By Pete Gee
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Workers Take Control

This article is over 22 years, 1 months old
The Arcola Theatre has established a reputation for bold and imaginative productions. Open for just over a year it occupies a disused warehouse in one of London's poorest boroughs, Hackney. Peter Gee spoke to Mehmet Ergen, the theatre's director.
Issue 264

Q. What made you set up the Arcola theatre in a disused factory in Hackney?

A. I was teaching in this area and was fascinated by Hackney and became aware of the lack of theatre in this area. I stumbled across this factory and converted it into a theatre within weeks and started to do plays. There were no grants–just the free labour of hard working, theatre loving people. It appeals to me that theatre can be anywhere, and a factory is a good location. We are all working in it–we are all workers. Also we don’t need things to be glossy–it’s the show that counts.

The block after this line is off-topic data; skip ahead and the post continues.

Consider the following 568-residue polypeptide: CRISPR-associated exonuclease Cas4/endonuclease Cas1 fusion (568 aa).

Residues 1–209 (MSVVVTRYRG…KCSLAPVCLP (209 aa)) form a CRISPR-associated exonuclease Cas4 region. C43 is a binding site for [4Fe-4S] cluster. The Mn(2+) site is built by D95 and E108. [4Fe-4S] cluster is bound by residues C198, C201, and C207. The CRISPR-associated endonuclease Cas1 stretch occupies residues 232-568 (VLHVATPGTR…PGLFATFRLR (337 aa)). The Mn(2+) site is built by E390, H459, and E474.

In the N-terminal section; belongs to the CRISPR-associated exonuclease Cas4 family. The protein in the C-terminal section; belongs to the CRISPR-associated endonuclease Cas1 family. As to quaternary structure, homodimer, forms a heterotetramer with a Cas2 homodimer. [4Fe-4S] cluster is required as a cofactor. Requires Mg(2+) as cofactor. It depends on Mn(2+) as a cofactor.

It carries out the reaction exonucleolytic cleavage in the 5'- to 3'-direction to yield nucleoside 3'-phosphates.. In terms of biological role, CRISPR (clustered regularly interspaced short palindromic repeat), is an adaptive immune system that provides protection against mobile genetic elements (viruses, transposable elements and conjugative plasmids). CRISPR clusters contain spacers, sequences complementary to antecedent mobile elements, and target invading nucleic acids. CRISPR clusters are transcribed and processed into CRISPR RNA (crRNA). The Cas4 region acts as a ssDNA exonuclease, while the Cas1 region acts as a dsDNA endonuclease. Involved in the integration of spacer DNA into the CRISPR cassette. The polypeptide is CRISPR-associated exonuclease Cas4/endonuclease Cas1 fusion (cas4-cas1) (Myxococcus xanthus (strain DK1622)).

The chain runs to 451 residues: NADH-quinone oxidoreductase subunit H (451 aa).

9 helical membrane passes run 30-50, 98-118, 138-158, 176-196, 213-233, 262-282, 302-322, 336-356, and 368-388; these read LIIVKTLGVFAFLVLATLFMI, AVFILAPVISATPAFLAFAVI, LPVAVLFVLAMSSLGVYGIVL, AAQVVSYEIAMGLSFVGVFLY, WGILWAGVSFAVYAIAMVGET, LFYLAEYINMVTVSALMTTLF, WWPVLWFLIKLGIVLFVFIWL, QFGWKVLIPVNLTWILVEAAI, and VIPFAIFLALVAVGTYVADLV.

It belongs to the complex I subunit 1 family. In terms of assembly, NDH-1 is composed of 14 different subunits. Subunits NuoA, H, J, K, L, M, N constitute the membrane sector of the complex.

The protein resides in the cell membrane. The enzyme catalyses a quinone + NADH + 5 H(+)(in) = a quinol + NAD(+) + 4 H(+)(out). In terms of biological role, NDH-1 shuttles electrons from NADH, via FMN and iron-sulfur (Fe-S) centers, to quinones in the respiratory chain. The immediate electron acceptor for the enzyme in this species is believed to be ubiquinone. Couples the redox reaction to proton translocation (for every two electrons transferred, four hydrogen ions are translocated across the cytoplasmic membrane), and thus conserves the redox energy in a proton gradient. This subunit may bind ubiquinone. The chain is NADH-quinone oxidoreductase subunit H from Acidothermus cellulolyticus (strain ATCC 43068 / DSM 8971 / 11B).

Q. The Arcola has been praised for attracting audiences who usually don’t go to the theatre. How have you achieved this?

A. You need to serve the needs of the local area, at the same time avoiding just being a local community theatre. By creating shows by major writers like Shakespeare and Chekhov, and presenting them as professionals. At the same time we commission writers like David Farr to write ‘Crime and Punishment in Dalston’ and also get in contact with writers who write pieces that are relevant to the local community. Also the ‘pay what you can’ night on Tuesdays is an absolute must. There is no financial barrier to coming to the theatre. People can pay £1.20p–whatever–no questions asked.

Q. How are theatre and politics linked?

A. It’s always been very close. Politics and theatre go hand in hand. Particularly in the English theatre, the so called political theatre of the 1960s and 1970s died away. They became unpopular. But I don’t find plays by Brecht and Grass dated–they are documents which need to be presented anew.

I am planning a season called ‘Revolution’ next year. There will be plays from the Russian Revolution, the industrial revolution and from across the world. It’s important to get across social issues through theatre.

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